Lifestyle switch: More Bay Area residents are choosing to rent than ever before, and they’re paying through the nose

The share of Bay Area households that rent their homes has grown significantly over the last decade — by about 5 percent — while the share that own their homes has declined in kind.

That change in lifestyle – part of a national trend – is pinpointed by a new study of rental patterns in the 53 largest U.S. metropolitan areas. It also shows that the San Jose and San Francisco metro areas have the nation’s highest median rents and renter household incomes, that their rental populations have increasing numbers of high-income and college-educated members – and that the burden of paying rent here is considerable, nonetheless.

In the San Jose metro area, 45.1 percent of all renter households are “rent burdened,” meaning that more than 30 percent of their pre-tax income goes to paying monthly rent, according to the report by New York University’s Furman Center for Real Estate and Urban Policy.

But the burden increases for renter households in the San Jose metro area earning less than $50,000. Among those households, 83 percent are “rent burdened” — and 56.5 percent are “severely rent burdened,” meaning that housing eats up more than 50 percent of their income.

The figures are similarly dramatic in the San Francisco metro area, which includes Oakland, as well as all of Alameda, Contra Costa, San Mateo and Marin counties. There and throughout Silicon Valley — and most of the country — there is “a change in rent composition,” said Sewin Chan, a professor of public policy who co-authored the study. “There’s more renters and more of them have high income and higher education. So that’s sort of masking an affordability problem for people at the lower end” of the income spectrum.

The study, which looks at U.S. Census data from 2006 to 2015, does not identify specific reasons for the change in composition of the renter population. But it adds a new layer of evidence that more Americans are opting for apartment living.

That may partly be due to the fact that many homeowners went into foreclosure during the Great Recession and haven’t been able to get back into the real estate market, especially in a place like the Bay Area where the median price of a single-family home now tops $1 million in several counties. But it may also be because so many people — millennials, in particular — have come to prefer the rental lifestyle, where it’s easy to pick up and move to the next job and the next city.

“Maybe there’s just less of a stigma to renting than there was before,” said Stephanie Rosoff, a project director for the new report, titled “2017 National Rental Housing Landscape: Renting in the Nation’s Largest Metros.”

In the San Jose metro area, which includes Santa Clara and San Benito counties, 43.7 percent of all households rented their homes in 2015, up from 39.2 percent in 2006. In the San Francisco metro area, there was a similar jump: to 46.3 percent in 2015, from 41.5 percent in 2006.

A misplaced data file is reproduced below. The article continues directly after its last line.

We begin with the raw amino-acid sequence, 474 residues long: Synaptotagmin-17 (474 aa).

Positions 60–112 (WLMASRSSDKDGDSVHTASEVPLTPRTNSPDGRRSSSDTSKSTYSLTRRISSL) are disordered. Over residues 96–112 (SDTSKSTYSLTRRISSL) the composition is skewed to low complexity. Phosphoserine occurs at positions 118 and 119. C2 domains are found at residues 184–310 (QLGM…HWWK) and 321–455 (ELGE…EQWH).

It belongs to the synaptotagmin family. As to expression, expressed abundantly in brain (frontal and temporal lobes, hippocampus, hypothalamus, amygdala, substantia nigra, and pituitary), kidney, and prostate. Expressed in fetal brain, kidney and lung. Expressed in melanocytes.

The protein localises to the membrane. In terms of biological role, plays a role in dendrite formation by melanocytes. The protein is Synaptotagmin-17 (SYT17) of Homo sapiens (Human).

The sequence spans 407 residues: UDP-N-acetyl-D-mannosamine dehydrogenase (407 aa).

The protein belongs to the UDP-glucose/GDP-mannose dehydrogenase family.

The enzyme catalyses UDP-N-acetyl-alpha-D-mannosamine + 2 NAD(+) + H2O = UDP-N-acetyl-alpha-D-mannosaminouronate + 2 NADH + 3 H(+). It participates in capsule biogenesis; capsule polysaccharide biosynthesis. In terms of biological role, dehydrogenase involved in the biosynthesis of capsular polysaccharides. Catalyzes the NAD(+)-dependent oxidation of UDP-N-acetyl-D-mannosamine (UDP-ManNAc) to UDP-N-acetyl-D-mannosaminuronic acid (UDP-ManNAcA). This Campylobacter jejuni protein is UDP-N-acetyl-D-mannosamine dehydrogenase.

During the same time period, the share of households that owned their own homes fell from 60.8 percent to 56.3 percent in the San Jose metro area and from 58.5 percent to 53.7 percent in the San Francisco metro area.

Among the report’s other findings is that when renters change apartments in the San Jose and San Francisco metro areas — or move from outside the area to an apartment here — they in effect pay a “premium” on their rent.

For instance, in 2015, the median rent for a two-bedroom unit in the San Jose metro area was $1,850. But recently available two-bedroom flats — those that had new occupants within the previous 12 months — had a median rent of $2,460. In other words, moving to another two-bedroom flat meant coughing up an extra $610 a month. In the San Francisco metro area, the “premium” was $470.

Among the 53 metro areas in the study, those are the two with the most costly “premiums” for switching apartments. And in both of those metros, there was a sharp drop in the share of lower-income households that can afford to move to recently available apartments.

18135 sjm l rents 1006 90 Lifestyle switch: More Bay Area residents are choosing to rent than ever before, and theyre paying through the nose“Recent movers are paying higher rents than people who haven’t moved,” Chan said. “And we’re seeing this is more of a problem in high-rent cities. It’s kind of what you would expect when rents are going up rapidly in a metro — landlords are going to be charging higher rents as they change their tenants.”

In the San Jose metro area, the share of renter households earning 120 percent or more of the area’s median household income was 29.2 percent in 2015, when the median was $100,000. That share of high-income households was up from 21.8 percent in 2006, when the median was $93,820. During the same period, the share of renter households with a college degree rose from 45.5 percent to 53.1 percent.

Paradoxically, the share of “burdened” renter households rose over the course of the decade in the San Jose metro area — but dipped between 2012 and 2015 when the tech-fueled economy was helping to drive up housing prices.

It’s “because wealthier people are renting,” Rosoff explained.

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